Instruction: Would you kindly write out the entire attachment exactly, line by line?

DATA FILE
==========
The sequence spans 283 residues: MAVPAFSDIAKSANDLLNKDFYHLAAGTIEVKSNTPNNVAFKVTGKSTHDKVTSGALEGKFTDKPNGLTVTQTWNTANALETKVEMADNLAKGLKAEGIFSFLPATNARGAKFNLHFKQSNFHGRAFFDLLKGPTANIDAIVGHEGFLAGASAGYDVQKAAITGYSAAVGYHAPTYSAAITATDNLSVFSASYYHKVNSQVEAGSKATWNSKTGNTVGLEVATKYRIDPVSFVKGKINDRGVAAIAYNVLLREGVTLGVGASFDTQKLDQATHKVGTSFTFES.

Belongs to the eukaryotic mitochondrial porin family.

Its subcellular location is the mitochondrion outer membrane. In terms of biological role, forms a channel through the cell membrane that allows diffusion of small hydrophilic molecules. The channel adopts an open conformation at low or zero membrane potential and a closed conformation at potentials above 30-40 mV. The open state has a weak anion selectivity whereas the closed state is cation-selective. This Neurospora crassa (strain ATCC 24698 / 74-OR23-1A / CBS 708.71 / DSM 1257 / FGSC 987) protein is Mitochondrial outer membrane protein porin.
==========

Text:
The sequence spans 283 residues: MAVPAFSDIAKSANDLLNKDFYHLAAGTIEVKSNTPNNVAFKVTGKSTHDKVTSGALEGKFTDKPNGLTVTQTWNTANALETKVEMADNLAKGLKAEGIFSFLPATNARGAKFNLHFKQSNFHGRAFFDLLKGPTANIDAIVGHEGFLAGASAGYDVQKAAITGYSAAVGYHAPTYSAAITATDNLSVFSASYYHKVNSQVEAGSKATWNSKTGNTVGLEVATKYRIDPVSFVKGKINDRGVAAIAYNVLLREGVTLGVGASFDTQKLDQATHKVGTSFTFES.

Belongs to the eukaryotic mitochondrial porin family.

Its subcellular location is the mitochondrion outer membrane. In terms of biological role, forms a channel through the cell membrane that allows diffusion of small hydrophilic molecules. The channel adopts an open conformation at low or zero membrane potential and a closed conformation at potentials above 30-40 mV. The open state has a weak anion selectivity whereas the closed state is cation-selective. This Neurospora crassa (strain ATCC 24698 / 74-OR23-1A / CBS 708.71 / DSM 1257 / FGSC 987) protein is Mitochondrial outer membrane protein porin.